Express Carriers Seek Relaxation of Regulations
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TIIE annual general meeting of the 1 National Conferenc:e of Express Carriers, of which the secretary is Mr. G. W. Quick Smith, F.C.I.S., 17, Water Lane, Great Tower Street, Landon, E.C.3, was held at Kelvin House, Lower Belgrave Street, London, S.W.1, on Septeniber 26, following an informal luncheon at which the President, Mr. James Paterson, presided,
At the luncheon, Mr. G. S. Szlumper said that organizations such as these had a great deal of hard and constructive work in front of them, including conditions of service, basic rates, etc. There were many fences to cross, but the members of the Association were good jumpers, anyway. All realized the imperative need for efficient transport in this country in peace or war. There should not be a square "squeal," but a definite arrangement to carry on the transport of the country. Any people who would rock the boat because they could not row must be thrown out.
At the meeting which followed, Mr. Paterson said, that it was important to remember that there were people other than hauliers in the industry. He referred to the Ministry of Transport's campaign to reduce road accidents, and said that the Conference would support this in every way possible.
It is now three years since the meeting at Birmingham, following up one at the Commercial Motor Show, gave birth to the National Conference of Express Carriers, on the initiative of Mr. Dunbar. The need for such a conference had been felt by many carriers.
When the Joint Standing Committee of Road Hauliers National Associations, representing the holders of A and B licences, was founded, the Conference joined it. That Committee has recently made a big step forward in securing the establishment of a corn-. mittee to consult with the Ministry of Transport. Members of the Conference have been constantly vigilant to ensure regular services all over the Kingdom. These will continue to run in all weathers and "under all conditions. They compared with the litter services, as distinct from, those dealing primarily with bulk traffic from the ports and chief industrial centres.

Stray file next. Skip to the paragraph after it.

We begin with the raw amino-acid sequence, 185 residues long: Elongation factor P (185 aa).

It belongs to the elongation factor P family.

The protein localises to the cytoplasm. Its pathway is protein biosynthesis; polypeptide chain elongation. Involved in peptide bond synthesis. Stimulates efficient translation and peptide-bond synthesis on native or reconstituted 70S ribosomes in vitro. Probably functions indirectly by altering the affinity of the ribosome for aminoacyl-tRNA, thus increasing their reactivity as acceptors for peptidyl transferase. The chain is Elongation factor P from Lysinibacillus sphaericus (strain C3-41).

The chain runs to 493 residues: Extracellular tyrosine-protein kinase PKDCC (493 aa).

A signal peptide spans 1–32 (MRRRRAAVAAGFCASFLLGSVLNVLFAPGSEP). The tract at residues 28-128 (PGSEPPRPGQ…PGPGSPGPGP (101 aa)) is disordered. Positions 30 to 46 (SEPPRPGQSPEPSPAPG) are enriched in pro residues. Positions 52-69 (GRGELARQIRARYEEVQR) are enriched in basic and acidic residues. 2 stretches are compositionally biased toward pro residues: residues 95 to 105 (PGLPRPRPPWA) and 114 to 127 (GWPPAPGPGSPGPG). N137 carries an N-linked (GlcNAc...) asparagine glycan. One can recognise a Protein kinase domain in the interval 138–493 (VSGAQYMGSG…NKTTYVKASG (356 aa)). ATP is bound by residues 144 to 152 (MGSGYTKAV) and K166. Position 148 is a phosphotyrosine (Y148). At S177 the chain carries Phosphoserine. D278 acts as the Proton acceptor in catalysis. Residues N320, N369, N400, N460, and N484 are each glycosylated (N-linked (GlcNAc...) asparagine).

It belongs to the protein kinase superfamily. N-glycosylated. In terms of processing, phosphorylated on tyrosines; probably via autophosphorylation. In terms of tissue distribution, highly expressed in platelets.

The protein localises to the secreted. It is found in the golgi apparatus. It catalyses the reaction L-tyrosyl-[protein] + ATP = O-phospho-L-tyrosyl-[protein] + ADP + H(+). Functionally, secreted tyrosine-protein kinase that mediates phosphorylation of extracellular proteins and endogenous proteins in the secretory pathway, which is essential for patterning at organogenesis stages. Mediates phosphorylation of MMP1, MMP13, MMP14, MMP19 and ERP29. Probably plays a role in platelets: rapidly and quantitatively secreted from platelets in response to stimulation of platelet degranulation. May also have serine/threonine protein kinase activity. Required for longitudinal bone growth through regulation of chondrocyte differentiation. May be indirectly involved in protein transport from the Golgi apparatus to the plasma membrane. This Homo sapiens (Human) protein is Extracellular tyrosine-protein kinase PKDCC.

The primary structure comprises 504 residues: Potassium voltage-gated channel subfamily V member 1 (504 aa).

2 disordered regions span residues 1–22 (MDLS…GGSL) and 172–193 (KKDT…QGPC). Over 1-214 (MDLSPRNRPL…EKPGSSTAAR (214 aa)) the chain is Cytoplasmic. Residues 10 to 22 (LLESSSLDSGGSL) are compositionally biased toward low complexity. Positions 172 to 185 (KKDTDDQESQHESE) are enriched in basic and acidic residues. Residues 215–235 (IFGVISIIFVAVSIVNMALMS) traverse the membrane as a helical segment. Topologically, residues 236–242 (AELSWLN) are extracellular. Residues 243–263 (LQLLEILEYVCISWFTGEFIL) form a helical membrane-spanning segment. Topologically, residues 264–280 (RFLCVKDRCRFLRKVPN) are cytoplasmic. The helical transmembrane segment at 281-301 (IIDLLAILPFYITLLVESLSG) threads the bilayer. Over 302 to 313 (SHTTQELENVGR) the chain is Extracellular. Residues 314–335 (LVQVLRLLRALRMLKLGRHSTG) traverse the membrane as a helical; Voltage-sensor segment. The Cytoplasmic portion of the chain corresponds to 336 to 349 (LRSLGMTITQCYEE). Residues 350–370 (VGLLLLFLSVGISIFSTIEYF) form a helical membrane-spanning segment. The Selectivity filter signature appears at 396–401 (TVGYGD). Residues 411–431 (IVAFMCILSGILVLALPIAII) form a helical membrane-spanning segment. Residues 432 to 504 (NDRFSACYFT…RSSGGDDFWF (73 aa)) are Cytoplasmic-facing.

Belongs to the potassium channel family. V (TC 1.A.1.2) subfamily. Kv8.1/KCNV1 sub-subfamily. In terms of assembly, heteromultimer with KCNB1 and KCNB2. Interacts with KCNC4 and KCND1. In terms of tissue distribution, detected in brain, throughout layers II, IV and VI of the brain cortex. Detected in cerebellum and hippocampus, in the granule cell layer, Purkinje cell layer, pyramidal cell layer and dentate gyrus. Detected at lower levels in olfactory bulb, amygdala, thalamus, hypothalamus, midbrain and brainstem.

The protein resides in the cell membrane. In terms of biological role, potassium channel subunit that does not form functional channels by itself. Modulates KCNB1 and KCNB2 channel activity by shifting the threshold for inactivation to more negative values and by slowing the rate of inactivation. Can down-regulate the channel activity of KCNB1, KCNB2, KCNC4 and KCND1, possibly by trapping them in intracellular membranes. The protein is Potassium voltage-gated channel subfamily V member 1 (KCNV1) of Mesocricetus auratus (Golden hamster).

Amongst points on which the Conference expects an early decision by the Ministry is its wish for some relaxation of the rules as to weight and speed.
A general increase in rates had become inevitable. The Minister agreed to a 10 per cent, rise in railway.ra.tes, and the Conference was admitted to consultation with its officers as to its
detailed application. Certain variations were proposed which the railways felt could not be agreed to, but the Conference desired to be able to charge what it knew to be the right rate, instead of being forced to accord with prices charged by alternative systems.
As regards the request of the Minister for skilled mechanics, the Conference had to balance this against the need for keeping its vehicles fit for public service, which would become more difficult as the machines became older.
Mr. C. S. Dunbar, A.M,Thst.T. (Red Arrow Deliveries, Ltd.), in reply, mentioned many of the phases of the Conference's work which had been brought to fruition, these including conditions of carriage, c.o.d. and traffic-forward arrangements, insurance, etc. He pressed for the principle of carriage forward being abolished during the war.
The following officers were re-elected : President, Mr. James Paterson, M.C. ; Vice-presidents, Messrs. W. J. Elliott (subject to his agreeing to withdraw his resignation), D. E. RIchardson, C. Holdsworth, and Sir Maxwell Hicks, C B. E.